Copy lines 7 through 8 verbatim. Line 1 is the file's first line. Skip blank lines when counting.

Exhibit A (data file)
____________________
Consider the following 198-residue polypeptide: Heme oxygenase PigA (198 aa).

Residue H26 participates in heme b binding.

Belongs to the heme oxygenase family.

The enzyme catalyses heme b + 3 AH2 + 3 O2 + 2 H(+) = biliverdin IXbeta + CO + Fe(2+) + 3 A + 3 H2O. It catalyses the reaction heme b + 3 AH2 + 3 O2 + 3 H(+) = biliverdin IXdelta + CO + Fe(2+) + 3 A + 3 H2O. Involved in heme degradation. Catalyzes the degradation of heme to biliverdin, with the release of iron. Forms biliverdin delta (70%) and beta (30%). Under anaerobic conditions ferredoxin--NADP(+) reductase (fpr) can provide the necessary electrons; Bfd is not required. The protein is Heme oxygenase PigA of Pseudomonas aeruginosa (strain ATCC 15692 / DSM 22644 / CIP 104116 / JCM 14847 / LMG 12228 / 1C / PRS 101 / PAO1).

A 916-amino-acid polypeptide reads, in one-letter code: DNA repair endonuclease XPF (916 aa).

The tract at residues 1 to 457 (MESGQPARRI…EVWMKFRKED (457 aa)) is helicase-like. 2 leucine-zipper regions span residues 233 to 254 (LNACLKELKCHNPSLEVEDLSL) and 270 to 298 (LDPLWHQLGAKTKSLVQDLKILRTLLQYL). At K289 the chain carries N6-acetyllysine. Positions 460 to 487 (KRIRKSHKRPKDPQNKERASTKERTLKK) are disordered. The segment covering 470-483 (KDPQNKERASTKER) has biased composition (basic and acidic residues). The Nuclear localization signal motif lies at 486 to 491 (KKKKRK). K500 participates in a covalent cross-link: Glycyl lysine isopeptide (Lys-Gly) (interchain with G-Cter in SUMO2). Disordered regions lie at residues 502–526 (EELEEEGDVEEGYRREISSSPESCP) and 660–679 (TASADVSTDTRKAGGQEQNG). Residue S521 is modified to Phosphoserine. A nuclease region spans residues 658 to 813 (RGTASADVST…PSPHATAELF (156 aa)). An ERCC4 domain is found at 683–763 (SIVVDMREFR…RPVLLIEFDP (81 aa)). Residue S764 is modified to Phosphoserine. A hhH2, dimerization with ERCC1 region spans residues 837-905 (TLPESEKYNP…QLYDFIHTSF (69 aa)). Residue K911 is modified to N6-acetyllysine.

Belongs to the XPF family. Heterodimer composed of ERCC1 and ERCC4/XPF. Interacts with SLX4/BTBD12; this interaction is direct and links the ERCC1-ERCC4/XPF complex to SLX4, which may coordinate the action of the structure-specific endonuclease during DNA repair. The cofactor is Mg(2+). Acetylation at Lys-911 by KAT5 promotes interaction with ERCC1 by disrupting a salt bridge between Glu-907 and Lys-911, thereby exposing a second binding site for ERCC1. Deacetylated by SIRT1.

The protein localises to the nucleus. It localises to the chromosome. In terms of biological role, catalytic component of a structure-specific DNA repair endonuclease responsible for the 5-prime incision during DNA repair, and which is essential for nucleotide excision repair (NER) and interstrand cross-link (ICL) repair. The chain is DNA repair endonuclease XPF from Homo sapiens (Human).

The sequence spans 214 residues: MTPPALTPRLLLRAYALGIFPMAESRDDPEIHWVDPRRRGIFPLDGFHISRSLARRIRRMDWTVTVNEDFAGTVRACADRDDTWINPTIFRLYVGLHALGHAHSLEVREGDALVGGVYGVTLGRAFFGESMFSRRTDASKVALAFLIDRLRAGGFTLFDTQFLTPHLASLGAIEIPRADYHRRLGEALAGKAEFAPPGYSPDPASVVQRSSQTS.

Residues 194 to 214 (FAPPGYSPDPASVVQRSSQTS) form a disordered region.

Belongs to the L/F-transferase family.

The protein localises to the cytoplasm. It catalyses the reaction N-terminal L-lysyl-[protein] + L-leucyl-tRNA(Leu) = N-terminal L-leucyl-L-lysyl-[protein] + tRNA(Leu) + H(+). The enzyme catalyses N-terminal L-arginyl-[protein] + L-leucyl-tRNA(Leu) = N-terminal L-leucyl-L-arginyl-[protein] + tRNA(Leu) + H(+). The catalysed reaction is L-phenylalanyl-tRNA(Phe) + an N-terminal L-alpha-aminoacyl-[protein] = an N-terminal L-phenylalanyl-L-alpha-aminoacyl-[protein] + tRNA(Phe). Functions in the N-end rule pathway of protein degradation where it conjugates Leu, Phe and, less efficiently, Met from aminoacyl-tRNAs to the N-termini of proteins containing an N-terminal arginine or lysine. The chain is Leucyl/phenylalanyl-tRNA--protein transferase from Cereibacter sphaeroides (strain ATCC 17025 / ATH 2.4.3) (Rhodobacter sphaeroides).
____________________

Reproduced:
Belongs to the XPF family. Heterodimer composed of ERCC1 and ERCC4/XPF. Interacts with SLX4/BTBD12; this interaction is direct and links the ERCC1-ERCC4/XPF complex to SLX4, which may coordinate the action of the structure-specific endonuclease during DNA repair. The cofactor is Mg(2+). Acetylation at Lys-911 by KAT5 promotes interaction with ERCC1 by disrupting a salt bridge between Glu-907 and Lys-911, thereby exposing a second binding site for ERCC1. Deacetylated by SIRT1.

The protein localises to the nucleus. It localises to the chromosome. In terms of biological role, catalytic component of a structure-specific DNA repair endonuclease responsible for the 5-prime incision during DNA repair, and which is essential for nucleotide excision repair (NER) and interstrand cross-link (ICL) repair. The chain is DNA repair endonuclease XPF from Homo sapiens (Human).